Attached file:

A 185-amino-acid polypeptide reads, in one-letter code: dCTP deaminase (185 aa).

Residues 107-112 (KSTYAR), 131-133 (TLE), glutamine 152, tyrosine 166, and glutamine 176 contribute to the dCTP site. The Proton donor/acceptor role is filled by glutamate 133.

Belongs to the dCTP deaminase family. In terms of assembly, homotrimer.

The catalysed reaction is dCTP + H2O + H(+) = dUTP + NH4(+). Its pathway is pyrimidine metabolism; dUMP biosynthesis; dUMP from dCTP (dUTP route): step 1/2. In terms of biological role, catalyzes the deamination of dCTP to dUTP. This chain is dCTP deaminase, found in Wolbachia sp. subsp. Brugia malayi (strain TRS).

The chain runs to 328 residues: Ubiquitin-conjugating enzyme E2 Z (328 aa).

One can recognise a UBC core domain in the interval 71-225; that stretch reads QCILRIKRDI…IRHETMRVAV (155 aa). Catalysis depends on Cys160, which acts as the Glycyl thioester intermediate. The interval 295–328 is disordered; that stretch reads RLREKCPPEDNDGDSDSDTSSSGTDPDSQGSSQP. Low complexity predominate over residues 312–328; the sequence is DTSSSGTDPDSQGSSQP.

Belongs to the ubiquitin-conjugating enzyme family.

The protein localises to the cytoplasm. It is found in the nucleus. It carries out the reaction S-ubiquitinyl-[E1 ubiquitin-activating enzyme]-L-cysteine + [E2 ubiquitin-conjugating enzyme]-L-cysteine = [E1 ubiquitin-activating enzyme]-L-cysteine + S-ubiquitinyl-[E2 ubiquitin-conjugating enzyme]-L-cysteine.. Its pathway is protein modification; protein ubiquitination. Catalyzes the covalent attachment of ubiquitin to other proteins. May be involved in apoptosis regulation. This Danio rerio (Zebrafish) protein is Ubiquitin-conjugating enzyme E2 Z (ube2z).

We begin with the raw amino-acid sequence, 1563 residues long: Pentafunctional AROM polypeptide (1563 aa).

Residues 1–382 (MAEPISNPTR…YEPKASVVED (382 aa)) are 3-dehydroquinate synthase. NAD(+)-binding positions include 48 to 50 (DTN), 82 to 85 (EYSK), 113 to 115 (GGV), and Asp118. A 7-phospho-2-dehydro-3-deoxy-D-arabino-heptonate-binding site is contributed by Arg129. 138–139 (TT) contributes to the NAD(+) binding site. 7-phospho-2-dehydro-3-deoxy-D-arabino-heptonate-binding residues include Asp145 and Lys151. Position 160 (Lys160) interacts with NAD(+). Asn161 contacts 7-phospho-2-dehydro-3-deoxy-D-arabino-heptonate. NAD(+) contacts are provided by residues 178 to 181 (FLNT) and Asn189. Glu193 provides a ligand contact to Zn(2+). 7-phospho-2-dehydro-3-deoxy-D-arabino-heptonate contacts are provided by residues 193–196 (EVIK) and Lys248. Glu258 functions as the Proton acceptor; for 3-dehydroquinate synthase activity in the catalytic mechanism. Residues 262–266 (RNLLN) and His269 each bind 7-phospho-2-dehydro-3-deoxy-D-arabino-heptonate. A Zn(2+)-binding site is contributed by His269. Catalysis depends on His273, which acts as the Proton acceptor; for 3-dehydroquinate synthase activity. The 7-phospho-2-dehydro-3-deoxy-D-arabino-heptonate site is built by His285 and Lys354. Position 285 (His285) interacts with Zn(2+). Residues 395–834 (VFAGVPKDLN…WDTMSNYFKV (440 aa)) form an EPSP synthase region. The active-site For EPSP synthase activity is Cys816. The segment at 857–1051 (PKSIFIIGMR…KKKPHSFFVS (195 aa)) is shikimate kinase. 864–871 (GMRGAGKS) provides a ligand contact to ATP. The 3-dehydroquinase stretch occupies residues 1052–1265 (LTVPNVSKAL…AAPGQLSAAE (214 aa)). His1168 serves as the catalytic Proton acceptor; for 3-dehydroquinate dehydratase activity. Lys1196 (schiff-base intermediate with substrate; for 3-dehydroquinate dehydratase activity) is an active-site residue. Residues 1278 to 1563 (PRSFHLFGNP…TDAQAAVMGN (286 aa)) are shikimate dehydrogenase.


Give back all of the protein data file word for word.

A 185-amino-acid polypeptide reads, in one-letter code: dCTP deaminase (185 aa).

Residues 107-112 (KSTYAR), 131-133 (TLE), glutamine 152, tyrosine 166, and glutamine 176 contribute to the dCTP site. The Proton donor/acceptor role is filled by glutamate 133.

Belongs to the dCTP deaminase family. In terms of assembly, homotrimer.

The catalysed reaction is dCTP + H2O + H(+) = dUTP + NH4(+). Its pathway is pyrimidine metabolism; dUMP biosynthesis; dUMP from dCTP (dUTP route): step 1/2. In terms of biological role, catalyzes the deamination of dCTP to dUTP. This chain is dCTP deaminase, found in Wolbachia sp. subsp. Brugia malayi (strain TRS).

The chain runs to 328 residues: Ubiquitin-conjugating enzyme E2 Z (328 aa).

One can recognise a UBC core domain in the interval 71-225; that stretch reads QCILRIKRDI…IRHETMRVAV (155 aa). Catalysis depends on Cys160, which acts as the Glycyl thioester intermediate. The interval 295–328 is disordered; that stretch reads RLREKCPPEDNDGDSDSDTSSSGTDPDSQGSSQP. Low complexity predominate over residues 312–328; the sequence is DTSSSGTDPDSQGSSQP.

Belongs to the ubiquitin-conjugating enzyme family.

The protein localises to the cytoplasm. It is found in the nucleus. It carries out the reaction S-ubiquitinyl-[E1 ubiquitin-activating enzyme]-L-cysteine + [E2 ubiquitin-conjugating enzyme]-L-cysteine = [E1 ubiquitin-activating enzyme]-L-cysteine + S-ubiquitinyl-[E2 ubiquitin-conjugating enzyme]-L-cysteine.. Its pathway is protein modification; protein ubiquitination. Catalyzes the covalent attachment of ubiquitin to other proteins. May be involved in apoptosis regulation. This Danio rerio (Zebrafish) protein is Ubiquitin-conjugating enzyme E2 Z (ube2z).

We begin with the raw amino-acid sequence, 1563 residues long: Pentafunctional AROM polypeptide (1563 aa).

Residues 1–382 (MAEPISNPTR…YEPKASVVED (382 aa)) are 3-dehydroquinate synthase. NAD(+)-binding positions include 48 to 50 (DTN), 82 to 85 (EYSK), 113 to 115 (GGV), and Asp118. A 7-phospho-2-dehydro-3-deoxy-D-arabino-heptonate-binding site is contributed by Arg129. 138–139 (TT) contributes to the NAD(+) binding site. 7-phospho-2-dehydro-3-deoxy-D-arabino-heptonate-binding residues include Asp145 and Lys151. Position 160 (Lys160) interacts with NAD(+). Asn161 contacts 7-phospho-2-dehydro-3-deoxy-D-arabino-heptonate. NAD(+) contacts are provided by residues 178 to 181 (FLNT) and Asn189. Glu193 provides a ligand contact to Zn(2+). 7-phospho-2-dehydro-3-deoxy-D-arabino-heptonate contacts are provided by residues 193–196 (EVIK) and Lys248. Glu258 functions as the Proton acceptor; for 3-dehydroquinate synthase activity in the catalytic mechanism. Residues 262–266 (RNLLN) and His269 each bind 7-phospho-2-dehydro-3-deoxy-D-arabino-heptonate. A Zn(2+)-binding site is contributed by His269. Catalysis depends on His273, which acts as the Proton acceptor; for 3-dehydroquinate synthase activity. The 7-phospho-2-dehydro-3-deoxy-D-arabino-heptonate site is built by His285 and Lys354. Position 285 (His285) interacts with Zn(2+). Residues 395–834 (VFAGVPKDLN…WDTMSNYFKV (440 aa)) form an EPSP synthase region. The active-site For EPSP synthase activity is Cys816. The segment at 857–1051 (PKSIFIIGMR…KKKPHSFFVS (195 aa)) is shikimate kinase. 864–871 (GMRGAGKS) provides a ligand contact to ATP. The 3-dehydroquinase stretch occupies residues 1052–1265 (LTVPNVSKAL…AAPGQLSAAE (214 aa)). His1168 serves as the catalytic Proton acceptor; for 3-dehydroquinate dehydratase activity. Lys1196 (schiff-base intermediate with substrate; for 3-dehydroquinate dehydratase activity) is an active-site residue. Residues 1278 to 1563 (PRSFHLFGNP…TDAQAAVMGN (286 aa)) are shikimate dehydrogenase.